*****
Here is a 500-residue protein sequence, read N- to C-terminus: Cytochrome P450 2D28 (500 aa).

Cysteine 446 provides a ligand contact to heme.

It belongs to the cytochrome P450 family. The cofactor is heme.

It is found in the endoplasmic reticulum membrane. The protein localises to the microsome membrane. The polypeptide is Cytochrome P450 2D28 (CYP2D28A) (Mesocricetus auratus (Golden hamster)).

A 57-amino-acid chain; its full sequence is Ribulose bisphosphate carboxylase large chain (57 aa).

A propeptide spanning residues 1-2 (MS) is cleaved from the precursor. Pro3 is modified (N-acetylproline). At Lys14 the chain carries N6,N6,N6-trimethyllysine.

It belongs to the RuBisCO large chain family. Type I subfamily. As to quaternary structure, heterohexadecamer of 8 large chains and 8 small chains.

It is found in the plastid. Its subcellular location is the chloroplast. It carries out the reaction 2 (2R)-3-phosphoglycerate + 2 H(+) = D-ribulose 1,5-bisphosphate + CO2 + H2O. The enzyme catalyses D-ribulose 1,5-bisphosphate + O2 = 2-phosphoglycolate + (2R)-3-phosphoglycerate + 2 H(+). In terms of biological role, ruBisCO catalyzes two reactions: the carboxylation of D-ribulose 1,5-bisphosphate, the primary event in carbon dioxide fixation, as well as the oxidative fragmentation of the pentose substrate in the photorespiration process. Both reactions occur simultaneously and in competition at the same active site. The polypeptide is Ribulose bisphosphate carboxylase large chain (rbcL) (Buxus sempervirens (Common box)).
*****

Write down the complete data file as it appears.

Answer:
Here is a 500-residue protein sequence, read N- to C-terminus: Cytochrome P450 2D28 (500 aa).

Cysteine 446 provides a ligand contact to heme.

It belongs to the cytochrome P450 family. The cofactor is heme.

It is found in the endoplasmic reticulum membrane. The protein localises to the microsome membrane. The polypeptide is Cytochrome P450 2D28 (CYP2D28A) (Mesocricetus auratus (Golden hamster)).

A 57-amino-acid chain; its full sequence is Ribulose bisphosphate carboxylase large chain (57 aa).

A propeptide spanning residues 1-2 (MS) is cleaved from the precursor. Pro3 is modified (N-acetylproline). At Lys14 the chain carries N6,N6,N6-trimethyllysine.

It belongs to the RuBisCO large chain family. Type I subfamily. As to quaternary structure, heterohexadecamer of 8 large chains and 8 small chains.

It is found in the plastid. Its subcellular location is the chloroplast. It carries out the reaction 2 (2R)-3-phosphoglycerate + 2 H(+) = D-ribulose 1,5-bisphosphate + CO2 + H2O. The enzyme catalyses D-ribulose 1,5-bisphosphate + O2 = 2-phosphoglycolate + (2R)-3-phosphoglycerate + 2 H(+). In terms of biological role, ruBisCO catalyzes two reactions: the carboxylation of D-ribulose 1,5-bisphosphate, the primary event in carbon dioxide fixation, as well as the oxidative fragmentation of the pentose substrate in the photorespiration process. Both reactions occur simultaneously and in competition at the same active site. The polypeptide is Ribulose bisphosphate carboxylase large chain (rbcL) (Buxus sempervirens (Common box)).